I can, however, somewhat relate through my cancer battle in Malaysia in late 2016 and its aftermath in 2017. I found out on December 22nd 2016, days before the end of my treatment, that I was not being covered by my insurance under pre-existing conditions terms. My employer at the time showed empathy and helped me out.
And then my contract with that employer ended at the end of January 2017. I was clearly not physically fit to start working again for six to nine months and we were based in Malaysia with no unemployment coverage. By late April, the clock was ticking. Fortunately, with discipline, an extensive network, and luck — some would say luck by design — I got the offer to move to back home to Montreal in my current position.
To Master Your Outer Game –“Be the leader you need to be”
“Be the change you want to see in the world.” — Gandhi
As you continually work to master your inner game, you must focus in parallel on mastering your external game to effectively manage the organization(s) and team(s) that you are leading. It is more important than ever to understand and become the leader that you need to be to guide your organization as effectively as possible in these turbulent times and the uncertain future that lies ahead.
“It’s important to make sure that we’re talking with each other in a way that heals, not in a way that wounds.”― Barack Obama
It all starts with effective communication. Here, we can look at our politicians for what to do vs what not to do. I would contrast Trump’s erratic, self-congratulatory, and aggressive communication style which I believe, is totally counter-productive and could be devastating for the long term future of the United States. In the last few days, it has become even scarier as the President seems to be abdicating the health consequences of the pandemic to focus on reopening the economy at all costs. It seems to be seconded by a much more calm, cynical, and amoral Senator McConnell.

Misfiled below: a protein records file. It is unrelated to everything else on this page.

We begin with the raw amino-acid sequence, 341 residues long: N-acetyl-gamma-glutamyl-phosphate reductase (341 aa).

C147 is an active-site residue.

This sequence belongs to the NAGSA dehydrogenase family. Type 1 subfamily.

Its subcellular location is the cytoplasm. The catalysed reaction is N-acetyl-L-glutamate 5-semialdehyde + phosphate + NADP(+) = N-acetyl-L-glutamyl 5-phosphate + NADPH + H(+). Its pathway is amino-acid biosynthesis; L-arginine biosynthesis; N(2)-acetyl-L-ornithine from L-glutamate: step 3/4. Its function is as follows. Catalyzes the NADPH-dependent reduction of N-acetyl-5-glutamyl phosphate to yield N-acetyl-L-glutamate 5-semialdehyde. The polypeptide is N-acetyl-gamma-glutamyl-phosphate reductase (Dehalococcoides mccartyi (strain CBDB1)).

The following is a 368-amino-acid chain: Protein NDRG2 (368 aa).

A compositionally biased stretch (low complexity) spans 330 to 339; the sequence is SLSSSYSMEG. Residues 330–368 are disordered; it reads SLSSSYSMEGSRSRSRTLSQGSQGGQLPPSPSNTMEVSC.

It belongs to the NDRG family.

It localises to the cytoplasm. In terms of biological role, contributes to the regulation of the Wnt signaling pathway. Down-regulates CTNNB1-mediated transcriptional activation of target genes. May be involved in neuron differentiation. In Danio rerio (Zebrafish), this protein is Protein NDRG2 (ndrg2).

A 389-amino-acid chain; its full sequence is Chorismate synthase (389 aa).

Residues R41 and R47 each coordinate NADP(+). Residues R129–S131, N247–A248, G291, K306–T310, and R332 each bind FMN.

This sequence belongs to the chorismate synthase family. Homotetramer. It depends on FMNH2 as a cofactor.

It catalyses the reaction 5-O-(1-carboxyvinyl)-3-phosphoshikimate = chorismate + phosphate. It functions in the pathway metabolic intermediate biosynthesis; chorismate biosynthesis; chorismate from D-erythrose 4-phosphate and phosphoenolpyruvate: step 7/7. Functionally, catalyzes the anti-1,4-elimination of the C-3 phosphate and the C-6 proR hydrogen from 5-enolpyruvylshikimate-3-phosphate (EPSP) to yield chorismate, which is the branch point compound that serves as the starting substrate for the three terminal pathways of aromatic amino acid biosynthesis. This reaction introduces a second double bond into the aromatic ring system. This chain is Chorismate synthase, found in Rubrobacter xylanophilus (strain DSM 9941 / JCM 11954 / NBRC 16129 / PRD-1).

By contrast, we can look to Prime Ministers in Canada, led by Legault or in the US with most governors, led by Governor Cuomo. Despite being at the centre of their countries’ hotspot, Legault and Cuomo are showing calm, empathy, and incredible honesty and transparency. They keep on message, showing a vision for the future, whilst not being afraid to deliver difficult news.
As the economy and retail reopens, I turn my attention as an example to David Bensadoun, CEO of the Aldo Group, following the news on May 7th that they were placing the company under the protection of creditors. Despite the possible subjectivity of my position, I was impressed by the interview that he gave in the Montreal newspaper La Presse on May 9th. It seemed to perfectly usher the next era of leadership as we move into the slow road back to a new normal. Mr Bensadoun showed humility, empathy and courage by admitting that mistakes were made pre-pandemic and that the actions as a result of his most recent decision will have a strong impact on the employees and their families as you close stores and reduce HQ staff. At the same time, he paved the way forward with a vision for the long term that will redefine the Aldo Group with the aim to make it more effective, more agile, and ready to take advantage of the full potential of an omnichannel presence to best answer the needs of your customers in the new normal. It will hopefully be a model on how to successfully enter the new future of retail.